With a dry and warm spring behind us, summer has come out in full force with 30 C days, meaning the potential for wildfires has increased.
But Kelowna Fire Department training officer Glenn Paley said his crews are ready with new and improved equipment, techniques and regular training.
“Our crews have practice nights weekly as well as daily training for those on duty,” he said.
“We use different equipment for wildland training … this time of year, we pull all our pumps out. We have small pumps that we can carry.”
With the annual wildland — or bush — training, Paley said they reacquaint crews with the smaller hoses, which are easier to carry and maneuver in wooded settings and uneven terrain.
There are also small water pumps that crews need to carry, which can use creeks or rivers as water sources. Crews going into the bush also carry backpacks that contain 40 gallons of water.
The Kelowna Fire Department also has a new water tender, which carries 2,000 gallons of water. The new tanker replaces a 20-year-old tender the department had, which carried more water but was too big and was harder to maneuver in the bush.
The new tender, while smaller, enables the driver to spray water while in motion, which he said will help crews immensely.
Fighting wildfires is only one aspect of what Kelowna firefighters can do, but Paley said it’s important to be ready if they’re ever called on to help out in another community.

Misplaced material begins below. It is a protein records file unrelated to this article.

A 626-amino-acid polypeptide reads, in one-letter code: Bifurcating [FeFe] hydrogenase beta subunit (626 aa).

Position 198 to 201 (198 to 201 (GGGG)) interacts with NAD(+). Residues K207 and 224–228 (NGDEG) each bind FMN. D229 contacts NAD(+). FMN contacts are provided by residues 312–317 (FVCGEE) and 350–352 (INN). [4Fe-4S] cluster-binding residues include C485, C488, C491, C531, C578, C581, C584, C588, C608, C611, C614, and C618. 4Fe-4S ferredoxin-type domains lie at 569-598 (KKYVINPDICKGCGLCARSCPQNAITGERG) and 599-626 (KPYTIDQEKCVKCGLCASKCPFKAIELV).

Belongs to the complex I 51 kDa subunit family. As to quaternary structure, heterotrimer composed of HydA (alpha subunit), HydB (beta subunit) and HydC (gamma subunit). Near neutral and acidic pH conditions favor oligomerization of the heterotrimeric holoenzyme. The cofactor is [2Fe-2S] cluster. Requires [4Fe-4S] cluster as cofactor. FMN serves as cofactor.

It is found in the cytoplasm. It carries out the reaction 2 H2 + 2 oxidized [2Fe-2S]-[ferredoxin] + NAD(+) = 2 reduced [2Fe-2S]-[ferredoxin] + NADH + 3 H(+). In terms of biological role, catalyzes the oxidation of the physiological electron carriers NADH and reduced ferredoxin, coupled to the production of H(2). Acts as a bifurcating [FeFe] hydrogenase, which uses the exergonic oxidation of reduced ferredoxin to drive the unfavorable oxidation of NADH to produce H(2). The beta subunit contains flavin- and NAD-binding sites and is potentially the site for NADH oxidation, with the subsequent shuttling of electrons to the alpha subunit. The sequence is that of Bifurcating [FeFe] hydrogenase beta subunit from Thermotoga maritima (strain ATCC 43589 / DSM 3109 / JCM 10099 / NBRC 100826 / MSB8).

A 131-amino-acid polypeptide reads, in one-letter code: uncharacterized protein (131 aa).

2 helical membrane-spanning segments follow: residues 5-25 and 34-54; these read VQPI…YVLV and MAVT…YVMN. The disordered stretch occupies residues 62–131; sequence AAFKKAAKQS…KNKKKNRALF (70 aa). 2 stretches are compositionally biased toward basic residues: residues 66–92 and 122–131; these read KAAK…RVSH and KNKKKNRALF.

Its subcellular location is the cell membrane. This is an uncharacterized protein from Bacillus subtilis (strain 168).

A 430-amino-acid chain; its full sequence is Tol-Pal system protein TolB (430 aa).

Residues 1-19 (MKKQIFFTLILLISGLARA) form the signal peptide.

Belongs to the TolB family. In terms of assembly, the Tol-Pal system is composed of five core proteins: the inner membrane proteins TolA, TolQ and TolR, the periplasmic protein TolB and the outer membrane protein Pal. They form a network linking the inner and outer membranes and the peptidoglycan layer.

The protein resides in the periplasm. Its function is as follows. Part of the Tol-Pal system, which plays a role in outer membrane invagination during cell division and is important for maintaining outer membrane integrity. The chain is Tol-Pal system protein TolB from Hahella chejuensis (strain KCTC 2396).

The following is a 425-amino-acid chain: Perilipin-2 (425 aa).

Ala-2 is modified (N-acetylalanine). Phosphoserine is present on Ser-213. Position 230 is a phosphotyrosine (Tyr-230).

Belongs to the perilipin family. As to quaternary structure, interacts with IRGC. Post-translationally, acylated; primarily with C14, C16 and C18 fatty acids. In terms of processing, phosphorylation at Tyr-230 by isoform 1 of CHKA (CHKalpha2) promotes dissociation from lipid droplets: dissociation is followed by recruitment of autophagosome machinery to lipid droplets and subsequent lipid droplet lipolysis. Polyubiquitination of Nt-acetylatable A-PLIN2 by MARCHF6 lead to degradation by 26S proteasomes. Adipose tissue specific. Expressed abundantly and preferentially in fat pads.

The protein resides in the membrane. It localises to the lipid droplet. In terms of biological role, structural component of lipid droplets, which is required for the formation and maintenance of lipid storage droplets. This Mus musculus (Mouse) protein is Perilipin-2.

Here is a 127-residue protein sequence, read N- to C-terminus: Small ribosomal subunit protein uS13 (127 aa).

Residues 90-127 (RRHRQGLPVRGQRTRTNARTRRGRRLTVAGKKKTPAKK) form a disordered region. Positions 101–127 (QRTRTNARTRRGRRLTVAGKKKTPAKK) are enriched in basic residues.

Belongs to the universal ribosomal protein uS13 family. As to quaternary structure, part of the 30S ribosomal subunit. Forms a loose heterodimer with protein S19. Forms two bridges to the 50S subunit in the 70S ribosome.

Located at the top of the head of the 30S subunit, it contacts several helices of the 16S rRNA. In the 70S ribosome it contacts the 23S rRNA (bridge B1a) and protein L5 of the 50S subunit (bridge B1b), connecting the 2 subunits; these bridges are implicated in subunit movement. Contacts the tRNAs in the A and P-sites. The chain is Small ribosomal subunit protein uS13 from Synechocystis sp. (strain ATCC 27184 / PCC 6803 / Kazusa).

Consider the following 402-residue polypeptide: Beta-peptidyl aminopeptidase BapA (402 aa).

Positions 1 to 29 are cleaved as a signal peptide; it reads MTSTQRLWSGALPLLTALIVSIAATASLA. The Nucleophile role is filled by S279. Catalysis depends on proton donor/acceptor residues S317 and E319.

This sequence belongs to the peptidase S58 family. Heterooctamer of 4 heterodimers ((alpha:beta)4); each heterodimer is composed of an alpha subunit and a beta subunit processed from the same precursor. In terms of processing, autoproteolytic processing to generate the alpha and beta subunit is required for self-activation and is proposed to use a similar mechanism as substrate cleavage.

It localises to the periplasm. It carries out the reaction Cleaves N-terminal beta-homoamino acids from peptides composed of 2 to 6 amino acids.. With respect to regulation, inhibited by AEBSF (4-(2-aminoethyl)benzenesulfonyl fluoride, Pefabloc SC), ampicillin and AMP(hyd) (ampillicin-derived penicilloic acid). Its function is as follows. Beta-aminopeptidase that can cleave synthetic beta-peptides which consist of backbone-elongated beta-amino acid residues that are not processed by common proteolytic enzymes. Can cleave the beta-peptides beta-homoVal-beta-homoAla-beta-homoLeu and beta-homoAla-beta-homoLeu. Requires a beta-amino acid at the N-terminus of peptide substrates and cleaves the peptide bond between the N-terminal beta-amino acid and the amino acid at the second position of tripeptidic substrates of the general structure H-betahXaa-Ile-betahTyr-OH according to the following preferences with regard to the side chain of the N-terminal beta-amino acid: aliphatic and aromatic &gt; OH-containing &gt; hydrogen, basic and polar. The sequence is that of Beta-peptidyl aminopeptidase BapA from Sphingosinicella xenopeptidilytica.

“When we have those large fires… we have to make sure our firefighters are familiar with what they need to know when they go to another community to assist in those kinds of incidents,” he said.
That means being able to work not just with other Kelowna firefighters but also other cities’ crews and even the provincial wildfire service.
With all the training, technology and new equipment, Paley said people don’t need to worry about being safe from wildfires in the area.
“Since I’ve been with the Kelowna Fire Department… we’ve certainly changed with the way we deal with wildland fires. We were taking a structure firefighting approach and we were dragging big hose lines through the forest.”
“But our equipment has improved and we have wildland-specific equipment…. but we’ve come a long way in our training and equipment. The public can be assured that we’re much more prepared than we were ten or 20 years ago.”